In April, the Argentinian government proposed to ban all commercial domestic and international flights through to September 1st as a result of the global health crisis. However, to the frustration of many, the country’s Minister of Transport, Mario Meoni, has now shut down the possibility of even domestic flights resuming on this date.
According to Clarín, the politician said that until his team has guidelines from the Ministry of Health and each of the governors of Argentina’s provinces to regain connectivity, the outlook will be restrictive. Nonetheless, he did not rule out that the start date could be within two months. Even though he mostly addresses domestic activity, it can be expected that this view also applies to international operations.
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Efforts in vain
In March, Argentina and most of its South American neighbors, suspended the majority of international flights and effectively closed their borders. These moves were made in a bid to stop COVID-19 from spreading. However, six months later, the continent has emerged as one of the worst-hit regions in the world.
Despite the proactive approach from Argentina, the virus still took its toll on the country. With South America remaining an epicenter of the virus, flight suspensions may have proved to be largely ineffective. Even if they did somewhat help, significant damage has already been done.
Since global travel restrictions were brought in, many countries are now managing to find a balance when it comes to air travel. At least families, residents, and professionals from some places can find ways to hop across several nations. Yet, this is not the case across South America.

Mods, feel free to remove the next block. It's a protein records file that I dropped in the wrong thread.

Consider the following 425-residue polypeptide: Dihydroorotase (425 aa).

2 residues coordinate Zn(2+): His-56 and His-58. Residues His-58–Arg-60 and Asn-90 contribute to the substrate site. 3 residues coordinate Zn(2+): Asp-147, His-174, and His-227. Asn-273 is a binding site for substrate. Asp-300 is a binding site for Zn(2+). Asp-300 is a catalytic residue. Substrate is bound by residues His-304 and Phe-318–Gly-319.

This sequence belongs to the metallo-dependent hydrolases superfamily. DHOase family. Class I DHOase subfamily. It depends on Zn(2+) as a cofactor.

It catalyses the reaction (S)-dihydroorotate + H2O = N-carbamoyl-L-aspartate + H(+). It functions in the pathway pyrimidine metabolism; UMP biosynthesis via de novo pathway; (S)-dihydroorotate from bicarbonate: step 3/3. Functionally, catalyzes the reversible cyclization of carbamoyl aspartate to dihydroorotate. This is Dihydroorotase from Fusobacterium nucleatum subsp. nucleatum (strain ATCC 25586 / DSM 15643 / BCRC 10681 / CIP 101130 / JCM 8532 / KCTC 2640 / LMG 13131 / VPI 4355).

One of the only countries in South America to already drop its suspensions is Brazil. However, the country seems to have gone in the opposite direction and it does not require many measures to enter the nation. Meanwhile, Ecuador, which was initially severely suffering from the virus, now has a balance of services while maintaining efficient safety measures. Meanwhile, the rest of the continent mostly remains grounded.
Something needs to change
There has been a lack of communication about aviation plans across several Latin American countries. A clear discussion between airlines and authorities to implement proactive safety measures could go a long way.
Undoubtedly, there are thousands of people longing to travel for personal, medical, and financial reasons. These passengers would be willing to take any necessary tests and undergo any required quarantines in order to catch a flight. For instance, CBC reports that a Canadian woman hasn’t seen her husband since February as he is stuck in Bolivia amid its border closures.
Along with the social damage, the decision to postpone international travel is another blow for airlines operating in Argentina. Several South American airlines have already filed for Chapter 11 bankruptcy protection. So, the next few months will be crucial for their future.
Understandably, Argentina is focusing on other areas right now. However, there could be severe long-term damage if there isn’t a clear direction when it comes to flights.
Along with the thousands of potential job losses in the aviation industry, many people are relying on air travel for other professions. Altogether, there needs to be some sort of balance, even if there are minimal commercial services with additional safety measures. While Argentina remains shut down, Colombia’s domestic revival will hopefully spark activity in the continent.
Simple Flying reached out to Aerolíneas Argentinas, the country’s flag carrier, for comment on its flight schedule. We will update the article with any further announcements.
What are your thoughts about Argentina not resuming commercial flights on September 1st? Were you looking to fly in or out of the country soon? Let us know what you think of the situation in the comment section.